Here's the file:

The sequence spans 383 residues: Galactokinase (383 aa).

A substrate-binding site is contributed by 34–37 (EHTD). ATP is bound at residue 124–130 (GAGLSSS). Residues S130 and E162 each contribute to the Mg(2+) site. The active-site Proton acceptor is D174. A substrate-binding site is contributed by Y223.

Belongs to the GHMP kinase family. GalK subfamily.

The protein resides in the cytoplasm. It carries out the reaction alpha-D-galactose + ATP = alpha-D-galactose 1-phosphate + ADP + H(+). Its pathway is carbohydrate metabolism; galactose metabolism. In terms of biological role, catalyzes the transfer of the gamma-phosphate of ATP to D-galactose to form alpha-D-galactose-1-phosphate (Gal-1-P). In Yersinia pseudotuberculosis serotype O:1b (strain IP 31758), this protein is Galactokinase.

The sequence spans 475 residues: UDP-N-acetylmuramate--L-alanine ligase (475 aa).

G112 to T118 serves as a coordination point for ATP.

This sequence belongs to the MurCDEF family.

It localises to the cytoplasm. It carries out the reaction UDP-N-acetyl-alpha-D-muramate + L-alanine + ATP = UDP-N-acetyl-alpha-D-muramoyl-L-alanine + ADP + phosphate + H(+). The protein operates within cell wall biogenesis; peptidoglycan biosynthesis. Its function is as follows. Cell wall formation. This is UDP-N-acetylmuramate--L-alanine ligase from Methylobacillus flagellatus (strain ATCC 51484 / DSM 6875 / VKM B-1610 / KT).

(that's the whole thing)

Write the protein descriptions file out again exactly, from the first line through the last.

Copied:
The sequence spans 383 residues: Galactokinase (383 aa).

A substrate-binding site is contributed by 34–37 (EHTD). ATP is bound at residue 124–130 (GAGLSSS). Residues S130 and E162 each contribute to the Mg(2+) site. The active-site Proton acceptor is D174. A substrate-binding site is contributed by Y223.

Belongs to the GHMP kinase family. GalK subfamily.

The protein resides in the cytoplasm. It carries out the reaction alpha-D-galactose + ATP = alpha-D-galactose 1-phosphate + ADP + H(+). Its pathway is carbohydrate metabolism; galactose metabolism. In terms of biological role, catalyzes the transfer of the gamma-phosphate of ATP to D-galactose to form alpha-D-galactose-1-phosphate (Gal-1-P). In Yersinia pseudotuberculosis serotype O:1b (strain IP 31758), this protein is Galactokinase.

The sequence spans 475 residues: UDP-N-acetylmuramate--L-alanine ligase (475 aa).

G112 to T118 serves as a coordination point for ATP.

This sequence belongs to the MurCDEF family.

It localises to the cytoplasm. It carries out the reaction UDP-N-acetyl-alpha-D-muramate + L-alanine + ATP = UDP-N-acetyl-alpha-D-muramoyl-L-alanine + ADP + phosphate + H(+). The protein operates within cell wall biogenesis; peptidoglycan biosynthesis. Its function is as follows. Cell wall formation. This is UDP-N-acetylmuramate--L-alanine ligase from Methylobacillus flagellatus (strain ATCC 51484 / DSM 6875 / VKM B-1610 / KT).